Solution #1: The File System Checker

In this lesson, we look at a solution to fix the crash consistency problem by devising the file system checker.

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What is fsck

Early file systems took a simple approach to crash consistency. Basically, they decided to let inconsistencies happen and then fix them later (when rebooting). A classic example of this lazy approach is found in a tool that does this: fsckPronounced either “eff-ess-see-kay”, “eff-ess-check”, or, if you don’t like the tool, “eff- suck”. Yes, serious professional people use this term.. fsck is a UNIX tool for finding such inconsistencies and repairing them; similar tools to check and repair a disk partition exist on different systems. Note that such an approach can’t fix all problems. Consider, for example, the case above where the file system looks consistent but the inode points to garbage data. The only real goal is to make sure the file system metadata is internally consistent.

What does fsck do

The tool fsck operates in a number of phases, as summarized in McKusick and Kowalski’s paper“Fsck – The UNIX File System Check Program” by Marshall Kirk McKusick and T. J. Kowalski. Revised in 1996. Describes the first comprehensive file-system checking tool, the eponymous fsck. Written by some of the same people who brought you FFS.. It is run before the file system is mounted and made available (fsck assumes that no other file-system activity is on-going while it runs). Once finished, the on-disk file system should be consistent and thus can be made accessible to users.

Here is a basic summary of what fsck does:

  • Superblock: fsck first checks if the superblock looks reasonable, mostly doing sanity checks such as making sure the file system size is greater than the number of blocks that have been allocated. Usually, the goal of these sanity checks is to find a suspect (corrupt) superblock. In this case, the system (or administrator) may decide to use an alternate copy of the superblock.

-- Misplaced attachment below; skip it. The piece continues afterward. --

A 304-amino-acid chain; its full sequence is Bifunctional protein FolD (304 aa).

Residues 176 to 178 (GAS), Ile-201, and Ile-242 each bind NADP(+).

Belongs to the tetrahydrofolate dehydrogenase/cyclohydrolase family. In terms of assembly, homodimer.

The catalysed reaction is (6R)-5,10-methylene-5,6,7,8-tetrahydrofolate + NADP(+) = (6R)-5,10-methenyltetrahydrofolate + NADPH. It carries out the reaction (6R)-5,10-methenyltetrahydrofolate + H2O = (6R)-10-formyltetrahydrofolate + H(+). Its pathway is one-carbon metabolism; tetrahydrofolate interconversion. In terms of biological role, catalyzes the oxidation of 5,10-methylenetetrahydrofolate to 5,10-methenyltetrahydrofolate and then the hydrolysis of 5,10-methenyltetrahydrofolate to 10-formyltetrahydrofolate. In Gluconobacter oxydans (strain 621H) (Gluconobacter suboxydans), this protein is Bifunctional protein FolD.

• Free blocks: Next, fsck scans the inodes, indirect blocks, double indirect blocks, etc., to build an understanding of which blocks are currently allocated within the file system. It uses this knowledge to produce a correct version of the allocation bitmaps; thus, if there is any inconsistency between bitmaps and inodes, it is resolved by trusting the information within the inodes. The same type of check is performed for all the inodes, making sure that all inodes that look like they are in use are marked as such in the inode bitmaps.

  • Inode state: Each inode is checked for corruption or other problems. For example, fsck makes sure that each allocated inode has a valid type field (e.g., regular file, directory, symbolic link, etc.). If there are problems with the inode fields that are not easily fixed, the inode is considered suspect and cleared by fsck; the inode bitmap is correspondingly updated.

  • Inode links: fsck also verifies the link count of each allocated inode. As you may recall, the link count indicates the number of different directories that contain a reference (i.e., a link) to this particular file. To verify the link count, fsck scans through the entire directory tree, starting at the root directory, and builds its own link counts for every file and directory in the file system. If there is a mismatch between the newly-calculated count and that found within an inode, corrective action must be taken, usually by fixing the count within the inode. If an allocated inode is discovered but no directory refers to it, it is moved to the lost+found directory.